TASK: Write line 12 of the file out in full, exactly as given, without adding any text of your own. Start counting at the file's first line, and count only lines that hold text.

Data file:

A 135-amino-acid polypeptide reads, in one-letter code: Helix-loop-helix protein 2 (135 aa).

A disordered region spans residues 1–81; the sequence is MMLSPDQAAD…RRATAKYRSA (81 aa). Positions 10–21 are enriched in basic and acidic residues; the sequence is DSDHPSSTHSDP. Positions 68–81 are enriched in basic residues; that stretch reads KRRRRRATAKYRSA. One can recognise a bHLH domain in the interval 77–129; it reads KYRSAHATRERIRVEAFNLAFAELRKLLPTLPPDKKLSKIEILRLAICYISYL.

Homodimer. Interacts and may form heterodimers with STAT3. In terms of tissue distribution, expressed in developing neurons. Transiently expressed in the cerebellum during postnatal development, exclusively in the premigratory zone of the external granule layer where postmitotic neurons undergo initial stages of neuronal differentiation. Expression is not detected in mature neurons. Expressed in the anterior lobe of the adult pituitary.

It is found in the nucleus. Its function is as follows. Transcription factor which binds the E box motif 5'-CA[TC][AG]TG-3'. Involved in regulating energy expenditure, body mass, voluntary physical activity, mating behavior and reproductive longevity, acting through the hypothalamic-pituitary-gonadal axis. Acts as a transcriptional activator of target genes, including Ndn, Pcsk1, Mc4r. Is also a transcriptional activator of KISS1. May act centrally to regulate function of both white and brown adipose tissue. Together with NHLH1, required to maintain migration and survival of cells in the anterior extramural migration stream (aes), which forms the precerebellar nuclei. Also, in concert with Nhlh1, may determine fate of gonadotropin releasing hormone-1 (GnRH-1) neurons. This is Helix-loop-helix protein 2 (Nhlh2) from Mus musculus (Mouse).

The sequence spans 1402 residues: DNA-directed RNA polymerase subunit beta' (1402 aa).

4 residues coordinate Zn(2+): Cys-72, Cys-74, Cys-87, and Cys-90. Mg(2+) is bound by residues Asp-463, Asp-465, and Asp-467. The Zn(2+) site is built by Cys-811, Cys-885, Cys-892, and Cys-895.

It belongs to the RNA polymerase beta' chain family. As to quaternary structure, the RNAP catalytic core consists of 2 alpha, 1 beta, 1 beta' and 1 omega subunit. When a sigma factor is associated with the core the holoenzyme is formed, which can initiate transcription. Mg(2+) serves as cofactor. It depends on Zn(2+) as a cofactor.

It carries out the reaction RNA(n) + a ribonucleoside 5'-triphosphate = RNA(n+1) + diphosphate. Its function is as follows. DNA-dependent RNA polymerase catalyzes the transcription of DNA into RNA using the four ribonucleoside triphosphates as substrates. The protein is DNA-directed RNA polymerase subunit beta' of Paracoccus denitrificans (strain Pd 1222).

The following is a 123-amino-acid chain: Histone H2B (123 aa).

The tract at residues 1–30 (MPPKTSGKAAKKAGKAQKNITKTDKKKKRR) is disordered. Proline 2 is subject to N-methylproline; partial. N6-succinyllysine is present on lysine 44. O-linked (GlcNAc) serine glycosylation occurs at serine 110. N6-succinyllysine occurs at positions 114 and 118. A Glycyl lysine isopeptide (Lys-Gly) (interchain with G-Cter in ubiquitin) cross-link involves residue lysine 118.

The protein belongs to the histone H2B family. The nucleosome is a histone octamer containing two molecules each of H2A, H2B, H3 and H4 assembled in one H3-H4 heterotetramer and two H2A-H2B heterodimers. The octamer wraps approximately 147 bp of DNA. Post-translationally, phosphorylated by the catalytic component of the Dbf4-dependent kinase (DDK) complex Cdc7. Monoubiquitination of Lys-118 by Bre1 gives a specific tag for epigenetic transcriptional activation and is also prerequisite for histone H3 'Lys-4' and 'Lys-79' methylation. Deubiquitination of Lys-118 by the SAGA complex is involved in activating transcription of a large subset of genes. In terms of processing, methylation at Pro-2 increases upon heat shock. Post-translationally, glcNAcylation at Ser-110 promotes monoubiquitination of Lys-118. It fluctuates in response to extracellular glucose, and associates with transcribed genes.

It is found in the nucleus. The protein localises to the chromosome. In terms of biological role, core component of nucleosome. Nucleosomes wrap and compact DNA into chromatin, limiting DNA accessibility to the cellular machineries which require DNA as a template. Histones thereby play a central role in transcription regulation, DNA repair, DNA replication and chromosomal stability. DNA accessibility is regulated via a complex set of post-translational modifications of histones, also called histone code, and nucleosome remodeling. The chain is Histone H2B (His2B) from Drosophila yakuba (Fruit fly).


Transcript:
It is found in the nucleus. The protein localises to the chromosome. In terms of biological role, core component of nucleosome. Nucleosomes wrap and compact DNA into chromatin, limiting DNA accessibility to the cellular machineries which require DNA as a template. Histones thereby play a central role in transcription regulation, DNA repair, DNA replication and chromosomal stability. DNA accessibility is regulated via a complex set of post-translational modifications of histones, also called histone code, and nucleosome remodeling. The chain is Histone H2B (His2B) from Drosophila yakuba (Fruit fly).